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  • Dec 25, 2014
  • Updated: 3:52pm

North Korea

The Democratic People's Republic of Korea is a country in East Asia, located in the northern half of the Korean Peninsula bordering South Korea and China. Its capital, Pyongyang, is the country's largest city by both land area and population. It is a single-party state led by the Korean Workers' Party (KWP), and governed by Supreme Leader Kim Jong-un since 2012. It has a population of 24,052,231 (UN-assisted DPRK census 2008) made up of Koreans and a smaller Chinese minority. Japan 'opened' Korea in 1876 and annexed it in 1910. The Republic of Korea (ROK) was founded with US support in the south in August 1948 and the Soviet-backed Democratic People's Republic of Korea (DPRK) in the north in September that year. 


North Korea continuing work on long-range missiles, images show

US academics say satellite images show regime efforts to develop longer-range rockets continue

PUBLISHED : Wednesday, 14 November, 2012, 12:00am
UPDATED : Wednesday, 14 November, 2012, 3:26am

Satellite imagery indicates North Korea has been testing rocket engines, a sign it continues to develop long-range missiles, a US academic institute says.

The analysis provided on Monday is based on satellite images taken as recently as late September of the Sohae site on the northwest coast. In April, North Korea launched a rocket from there in a failed attempt to propel a satellite into space in defiance of a UN ban.

The analysis on the website of the US-Korea Institute at Johns Hopkins School of Advanced International Studies said it remains unclear whether North Korea was preparing another rocket launch but predicted it may embark on new rocket and nuclear tests in the first half of 2013.

The analysis underscores the challenges posed by North Korea's weapons programmes to the United States and its allies as President Barack Obama heads into his second term.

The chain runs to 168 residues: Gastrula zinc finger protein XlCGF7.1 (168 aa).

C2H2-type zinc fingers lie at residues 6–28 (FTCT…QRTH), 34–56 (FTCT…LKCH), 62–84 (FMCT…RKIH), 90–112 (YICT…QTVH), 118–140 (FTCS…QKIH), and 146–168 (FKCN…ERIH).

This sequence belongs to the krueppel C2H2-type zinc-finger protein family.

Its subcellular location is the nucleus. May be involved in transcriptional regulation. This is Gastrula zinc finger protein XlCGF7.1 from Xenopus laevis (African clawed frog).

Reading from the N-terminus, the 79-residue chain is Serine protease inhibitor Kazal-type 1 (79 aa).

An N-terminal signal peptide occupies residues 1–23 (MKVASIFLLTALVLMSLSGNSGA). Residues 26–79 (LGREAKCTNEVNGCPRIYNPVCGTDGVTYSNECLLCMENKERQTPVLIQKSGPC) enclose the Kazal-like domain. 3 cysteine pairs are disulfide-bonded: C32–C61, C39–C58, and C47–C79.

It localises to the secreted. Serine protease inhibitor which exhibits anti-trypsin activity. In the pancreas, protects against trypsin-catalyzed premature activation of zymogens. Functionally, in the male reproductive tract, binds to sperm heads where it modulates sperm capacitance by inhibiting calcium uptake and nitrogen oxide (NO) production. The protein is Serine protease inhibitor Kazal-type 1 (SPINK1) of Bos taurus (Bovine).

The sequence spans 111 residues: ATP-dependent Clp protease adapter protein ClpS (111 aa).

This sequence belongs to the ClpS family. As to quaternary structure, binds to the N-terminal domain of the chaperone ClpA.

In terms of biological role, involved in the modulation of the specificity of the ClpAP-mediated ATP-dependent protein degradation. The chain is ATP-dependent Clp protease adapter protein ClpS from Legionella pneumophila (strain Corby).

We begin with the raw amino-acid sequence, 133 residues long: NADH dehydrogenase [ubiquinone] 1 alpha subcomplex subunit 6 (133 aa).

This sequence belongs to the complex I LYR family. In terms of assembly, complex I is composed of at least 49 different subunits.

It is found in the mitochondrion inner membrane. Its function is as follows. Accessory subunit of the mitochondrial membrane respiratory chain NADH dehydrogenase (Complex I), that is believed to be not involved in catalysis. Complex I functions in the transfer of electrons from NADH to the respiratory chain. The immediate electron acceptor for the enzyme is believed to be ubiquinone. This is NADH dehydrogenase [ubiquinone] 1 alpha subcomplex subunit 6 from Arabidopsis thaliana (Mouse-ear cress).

Washington's most recent attempt to negotiate a freeze in North Korea's nuclear programme and a test moratorium in exchange for food aid collapsed with the April launch, which the US regarded as a cover for testing ballistic missile technology.

The US-Korea Institute analysis concludes that since the failed launch of the Unha-3 rocket, which disintegrated shortly after take-off, North Korea has conducted at least two, and possibly more, tests of large rocket motors.

"Pyongyang's large motor tests are another clear sign that its missile programme is moving forward. Whether there will be another long-range missile test this spring remains unclear but is a distinct possibility," said Joel Wit, a former US State Department official and editor of the 38 North website.

An April 9 satellite image shows what appear to be dozens of fuel tanks near a stand used for conducting tests of rocket engines. A September 17 image shows the tanks are no longer there, and a flame trench has been stained orange and surrounding vegetation has been burned from the exhaust of an engine. An image from September 28 indicates a further test has taken place.

The analysis was written by Nick Hansen, a retired expert in imagery technology with experience in national intelligence.

He concludes the tests were likely of the first-stage engines of the Unha-3 or the bigger KN-08 missile first viewed in a spring parade in Pyongyang.

The images also show construction work on a launch tower at Sohae to enable it to accommodate even larger rockets than the Unha-3 or KN-08.


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